CAROLINE     STATEMENT

Caroline Statement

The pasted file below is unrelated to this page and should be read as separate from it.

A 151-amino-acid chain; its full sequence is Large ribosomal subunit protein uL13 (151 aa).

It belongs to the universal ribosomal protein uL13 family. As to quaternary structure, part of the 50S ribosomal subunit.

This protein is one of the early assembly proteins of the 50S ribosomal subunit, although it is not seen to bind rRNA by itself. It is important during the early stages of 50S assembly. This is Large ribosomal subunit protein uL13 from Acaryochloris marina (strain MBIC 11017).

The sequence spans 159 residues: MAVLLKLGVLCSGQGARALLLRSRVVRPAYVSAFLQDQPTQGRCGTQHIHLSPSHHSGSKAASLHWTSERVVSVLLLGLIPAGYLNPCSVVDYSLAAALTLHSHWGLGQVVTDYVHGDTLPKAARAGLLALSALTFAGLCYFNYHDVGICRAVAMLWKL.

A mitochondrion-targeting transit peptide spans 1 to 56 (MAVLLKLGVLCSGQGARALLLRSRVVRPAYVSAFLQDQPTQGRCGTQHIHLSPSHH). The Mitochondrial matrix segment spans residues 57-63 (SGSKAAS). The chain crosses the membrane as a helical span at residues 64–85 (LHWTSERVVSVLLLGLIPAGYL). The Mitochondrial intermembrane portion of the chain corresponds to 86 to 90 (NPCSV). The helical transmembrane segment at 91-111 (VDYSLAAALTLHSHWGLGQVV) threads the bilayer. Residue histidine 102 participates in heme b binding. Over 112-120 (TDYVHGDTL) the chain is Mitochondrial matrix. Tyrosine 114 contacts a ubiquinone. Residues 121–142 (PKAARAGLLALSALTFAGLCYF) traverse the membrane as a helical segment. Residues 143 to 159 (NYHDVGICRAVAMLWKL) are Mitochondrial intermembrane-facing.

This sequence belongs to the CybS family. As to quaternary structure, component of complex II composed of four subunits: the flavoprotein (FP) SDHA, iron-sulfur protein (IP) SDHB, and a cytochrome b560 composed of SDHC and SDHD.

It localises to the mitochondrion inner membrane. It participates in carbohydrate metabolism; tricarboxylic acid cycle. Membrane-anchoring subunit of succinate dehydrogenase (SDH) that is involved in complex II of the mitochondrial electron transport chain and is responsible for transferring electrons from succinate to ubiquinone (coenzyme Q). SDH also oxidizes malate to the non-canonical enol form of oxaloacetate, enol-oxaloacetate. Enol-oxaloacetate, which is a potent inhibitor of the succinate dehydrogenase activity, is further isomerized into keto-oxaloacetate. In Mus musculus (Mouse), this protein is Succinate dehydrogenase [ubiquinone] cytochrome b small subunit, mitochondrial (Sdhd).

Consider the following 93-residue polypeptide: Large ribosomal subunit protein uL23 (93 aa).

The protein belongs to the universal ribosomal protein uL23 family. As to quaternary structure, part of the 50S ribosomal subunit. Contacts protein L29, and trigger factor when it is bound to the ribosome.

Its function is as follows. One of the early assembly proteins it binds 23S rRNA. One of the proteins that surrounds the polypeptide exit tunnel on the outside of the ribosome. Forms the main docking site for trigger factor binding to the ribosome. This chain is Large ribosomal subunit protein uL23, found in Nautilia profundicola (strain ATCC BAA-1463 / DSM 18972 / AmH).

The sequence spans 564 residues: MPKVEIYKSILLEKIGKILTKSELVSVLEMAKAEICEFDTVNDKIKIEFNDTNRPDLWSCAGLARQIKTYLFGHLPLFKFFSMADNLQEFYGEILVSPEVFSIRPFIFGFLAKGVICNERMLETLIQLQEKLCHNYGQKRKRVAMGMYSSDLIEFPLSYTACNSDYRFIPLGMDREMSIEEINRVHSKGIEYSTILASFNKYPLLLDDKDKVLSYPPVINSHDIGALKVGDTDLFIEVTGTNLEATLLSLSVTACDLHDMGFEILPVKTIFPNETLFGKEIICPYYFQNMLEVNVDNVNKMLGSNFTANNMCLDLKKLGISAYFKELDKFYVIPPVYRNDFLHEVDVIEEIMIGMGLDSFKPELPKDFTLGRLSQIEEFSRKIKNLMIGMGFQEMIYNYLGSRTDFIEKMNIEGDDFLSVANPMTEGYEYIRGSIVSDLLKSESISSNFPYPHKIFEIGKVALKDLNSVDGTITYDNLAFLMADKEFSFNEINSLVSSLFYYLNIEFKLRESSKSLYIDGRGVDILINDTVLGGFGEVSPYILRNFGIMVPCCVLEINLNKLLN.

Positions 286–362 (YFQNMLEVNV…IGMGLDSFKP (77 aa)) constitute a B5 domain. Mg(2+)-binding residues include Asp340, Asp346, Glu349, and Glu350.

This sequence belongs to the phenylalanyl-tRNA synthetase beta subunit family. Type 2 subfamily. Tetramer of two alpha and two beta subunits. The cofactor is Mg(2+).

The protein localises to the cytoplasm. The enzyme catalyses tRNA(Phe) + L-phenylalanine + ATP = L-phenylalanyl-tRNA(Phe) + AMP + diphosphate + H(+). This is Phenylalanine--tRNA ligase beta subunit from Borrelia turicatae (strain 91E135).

At noon on Sunday 20th August 1989, Radio Caroline's directors issued a press statement saying that.... Yesterday a joint action was taken by Dutch and British authorities against the MV Ross Revenge, in the International waters of the North sea. The radio ship was boarded by force, by 30 armed Dutch and British Department of Trade and Industry officials. Two crew members were beaten up during the boarding and the crew members and radio staff including two young women disc jockeys were manhandled and threatened. In a statement the Canadian directors of Radio Caroline said that they were "shocked and horrified at this act of piracy". They said that having taken urgent legal advice, they would be bringing charges of piracy, assault and criminal damage, against the authorities, and against the individuals concerned. Shortly after the news of the violence on board the Ross Revenge, the British Department of Trade and Industry issued a statement claiming that no British officials were involved in the boarding, and that UK officials were in another vessel keeping surveillance. Journalists who went to the scene yesterday, spoke to a DTI official who identified himself as a Mr. Jim Murphy. He identified himself whilst he was actually aboard the Ross Revenge and was interrogating the crew. Photographs were also taken and are available. The Dutch raiders, all of who carried firearms, entered a frenzy of destruction, smashing anything with sledgehammers anything which they could not easily remove. They were also drinking heavily and left behind a large number of bottles, which have now been removed from the ship. The Radio Caroline legal advisers are having these bottles tested for fingerprints, for use on the forthcoming legal actions to be taken against both the Dutch and British authorities and against the individuals involved. It is expected that on Tuesday, the first notices of action will be served. Both the Dutch and British authorities have denied any use of violence, which is contradicted by a report from the doctor who was immediately sent out to tend the injured crew. Photographic and video evidence exists of the wholesale damage created during the raid, despite official Dutch and British statements to the contrary. A Radio Caroline spokesman said "it seems that this whole episode got out of control at an early stage and the raiding parties went beserk. We are particularly shocked at the fact that the armed officials were heavily drinking". "It seems that both the British and Dutch governments are now involved in a deniability exercise." A journalist managed to contact the Ross Revenge whilst the raid was going on. When he asked the Dutch official that answered the radio, about British denials of involvement, heavily reported in yesterdays news coverage, the Dutch official said "How can that be, they are here on the boat now". The journalist then asked to speak to one of the British crew of the radio ship. The Dutch official initially claimed no knowledge of the whereabouts of the crew, until it was pointed out that he was on board the ship and must know. After some argument, a crew member was allowed to the radio. He confirmed that the raiders had caused extensive damage to the ship and to the radio equipment, and had only stopped smashing the generators with sledgehammers when they were warned that they would be endangering the lives of the crew and other mariners if the ship was left without electrical supplies. One generator was thoroughly smashed however. The crew member also confirmed that violence had been used during the boarding and the radio link was then abruptly cut off.

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